And now, here I am. I bought myself a proof of my book after I did NaNoWriMo, I read through it a few times alongside the one I had edited, and I sat down and have been re-typing and re-writing the entire novel for all of 2013. That might not seem like much, but when I say re-typing and re-writing I mean in the last 8 months I have written 151,000 words. And that’s nothing to be shy about.
I’m coming to the end (which I’m still working through, but oh well!) and the time has come for me to start querying agents and seeking representation. And, at last, I have come to the point of this post: My current cover and my synopsis. Take a look and have a read, if you’d like. Thanks for all the support, friends and family!
After being plagued by dreams sent to him from the mysterious sorceress Isabelle, Donovan Carter must convince his girlfriend Kaylee, roommate Logan, and roommate’s girlfriend Gabrielle to accompany him into a world they never knew existed. Their ultimate goal is to uncover the legendary Objects of Inwit: powers bearing the elements of the world (fire, water, earth, and air), discovered by Isabelle alongside a few of her own friends immediately following the Salem Witch Trials.
However, in the parallel world Ianaro, the vengeful Lord Matobian leads his own apprentices, Druin, Navidia, Inebrin, and Alvara to find the Objects for themselves. Intrigued by the invincibility the powers promise, the opposing group wishes to merge our world with theirs, in an attempt to gain ultimate domination.
Each Object comes with four parts — the strength and knowledge of fighting (hand-to-hand and weaponry), the full effects of the power (which must consume you fully before you can use it), a challenge sent to each group, and a clue revealing the next Object once the challenge has been defeated. The subsequent Objects will not be revealed until both sides have defeated the challenge, causing the enemies to find a common ground and work enough with each other to find what they each seek.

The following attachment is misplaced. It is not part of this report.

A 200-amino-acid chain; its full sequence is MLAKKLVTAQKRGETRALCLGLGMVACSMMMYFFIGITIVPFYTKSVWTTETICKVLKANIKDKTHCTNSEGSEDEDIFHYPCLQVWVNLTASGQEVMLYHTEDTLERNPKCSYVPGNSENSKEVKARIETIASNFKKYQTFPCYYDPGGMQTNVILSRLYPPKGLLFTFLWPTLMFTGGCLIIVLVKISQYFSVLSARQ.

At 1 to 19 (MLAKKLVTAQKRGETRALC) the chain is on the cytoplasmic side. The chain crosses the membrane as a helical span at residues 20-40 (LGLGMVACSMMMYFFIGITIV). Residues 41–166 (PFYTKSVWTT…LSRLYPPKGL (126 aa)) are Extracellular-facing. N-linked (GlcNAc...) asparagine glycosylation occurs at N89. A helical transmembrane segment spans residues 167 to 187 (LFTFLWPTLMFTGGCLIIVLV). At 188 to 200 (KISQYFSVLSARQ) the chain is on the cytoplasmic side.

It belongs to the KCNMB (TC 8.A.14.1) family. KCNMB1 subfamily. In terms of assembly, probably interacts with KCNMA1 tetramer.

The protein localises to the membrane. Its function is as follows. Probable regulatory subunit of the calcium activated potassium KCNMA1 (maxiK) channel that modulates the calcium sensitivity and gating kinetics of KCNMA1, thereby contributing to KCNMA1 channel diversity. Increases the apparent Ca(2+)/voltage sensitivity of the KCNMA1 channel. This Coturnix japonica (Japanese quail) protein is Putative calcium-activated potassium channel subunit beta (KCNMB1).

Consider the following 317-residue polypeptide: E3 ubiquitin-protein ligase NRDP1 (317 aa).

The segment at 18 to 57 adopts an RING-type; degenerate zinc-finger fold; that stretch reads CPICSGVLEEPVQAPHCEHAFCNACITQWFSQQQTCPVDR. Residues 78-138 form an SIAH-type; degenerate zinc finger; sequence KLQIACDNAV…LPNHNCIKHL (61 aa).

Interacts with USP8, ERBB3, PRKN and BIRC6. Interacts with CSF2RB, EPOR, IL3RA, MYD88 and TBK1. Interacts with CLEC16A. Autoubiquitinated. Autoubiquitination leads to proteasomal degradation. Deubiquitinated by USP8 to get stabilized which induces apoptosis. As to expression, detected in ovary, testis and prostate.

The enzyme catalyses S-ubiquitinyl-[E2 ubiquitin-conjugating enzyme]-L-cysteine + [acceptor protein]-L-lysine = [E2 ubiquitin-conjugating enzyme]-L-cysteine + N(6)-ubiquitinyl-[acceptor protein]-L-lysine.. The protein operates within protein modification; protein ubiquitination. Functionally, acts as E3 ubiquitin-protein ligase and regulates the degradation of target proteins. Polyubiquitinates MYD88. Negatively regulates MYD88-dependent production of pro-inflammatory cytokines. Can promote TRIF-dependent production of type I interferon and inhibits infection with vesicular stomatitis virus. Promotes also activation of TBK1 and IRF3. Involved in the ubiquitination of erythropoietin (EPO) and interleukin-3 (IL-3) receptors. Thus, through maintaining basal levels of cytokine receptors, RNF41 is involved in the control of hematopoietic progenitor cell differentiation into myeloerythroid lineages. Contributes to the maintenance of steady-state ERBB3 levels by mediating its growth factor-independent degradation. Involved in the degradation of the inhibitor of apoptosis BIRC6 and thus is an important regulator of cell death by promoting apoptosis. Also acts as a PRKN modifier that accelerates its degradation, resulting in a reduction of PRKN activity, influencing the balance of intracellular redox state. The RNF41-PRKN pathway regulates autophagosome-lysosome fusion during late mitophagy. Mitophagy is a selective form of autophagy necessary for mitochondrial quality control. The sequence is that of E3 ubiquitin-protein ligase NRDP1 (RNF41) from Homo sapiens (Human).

Each book covers an overall theme, and this first one deals with sacrifice. Donovan and Druin must choose something of high import to them to sacrifice. While Donovan struggles with the decision and ultimately results to violence, Druin makes it hastily and causes a rift in his group before he finally sacrifices the thing that means the most to him: his hatred.
While Donovan struggles with his power of fire taking control of his thoughts, he must learn how to control his rage and keep his friends and allies close to him, even though he must choose one of them as an offering. Druin has been angry since his birth, and the fire only fuels the rage he has toward the general world. They must come together to set their differences aside in order to fight a war, both with and against each other.